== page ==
Wednesday, September 12, 2007

Federal appeals court rejects telco's bid to dismiss anti-trust action brought by competing ISPs

The Ninth U.S. Circuit Court of Appeals has rejected a bid by SBC Communications (now AT&T) to toss out a federal anti-trust action brought by four California Internet Service Providers (ISPs). The ISPs sued the telco claiming it jacked up wholesale prices charged competing ISPs for access to its lines in order to subject the ISPs to a "pricing squeeze" as part of a scheme to drive consumers to SBC's proprietary retail DSL services.

The federal appellate court decision affirms a U.S. district ruling that the suit could proceed as an anti-trust action under the Sherman Antitrust Act. SBC unsuccessfully argued that the action was barred by the U.S. Supreme Court's ruling in Verizon Communications, Inc. v. Law Offices of Curtis V. Trinko, LLP, 540 U.S. 398 (2004). In Trinko, the Supreme Court held that the Sherman Act doesn't apply to Verizon's failure to deal fairly with a competing ISP. A customer of one of Verizon's competitors alleged Verizon engaged in anticompetitive practices by discriminatorily delaying orders placed by customers of Verizon’s competitors that Verizon was required to fill by the federal Telecommunications Act of 1996.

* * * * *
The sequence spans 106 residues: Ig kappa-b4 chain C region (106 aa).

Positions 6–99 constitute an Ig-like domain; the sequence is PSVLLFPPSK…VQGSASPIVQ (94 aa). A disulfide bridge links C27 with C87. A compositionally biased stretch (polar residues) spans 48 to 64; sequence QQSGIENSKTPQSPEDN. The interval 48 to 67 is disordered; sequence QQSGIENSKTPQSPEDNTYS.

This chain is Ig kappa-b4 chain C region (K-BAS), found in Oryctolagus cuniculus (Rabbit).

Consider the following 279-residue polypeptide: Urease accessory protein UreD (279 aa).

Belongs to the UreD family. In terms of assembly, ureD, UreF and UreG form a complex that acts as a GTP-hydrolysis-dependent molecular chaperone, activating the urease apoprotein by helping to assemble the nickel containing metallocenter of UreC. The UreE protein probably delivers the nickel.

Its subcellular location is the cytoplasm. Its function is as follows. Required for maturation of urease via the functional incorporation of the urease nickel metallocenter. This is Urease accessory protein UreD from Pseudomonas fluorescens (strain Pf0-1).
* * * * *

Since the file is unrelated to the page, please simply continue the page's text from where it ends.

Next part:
The Sept. 11 ruling comes as AT&T and other telcos have requested the Federal Communications Commission to relieve them from the requirement that they continue making their lines available to competing ISPs under the 1996 Act, according to this recent post at Broadband Reports.com. The FCC is expected to act on the requests this week.

The full ruling by the Ninth Circuit in Linkline Communications et. al. v. SBC California, et. al. can be read here.

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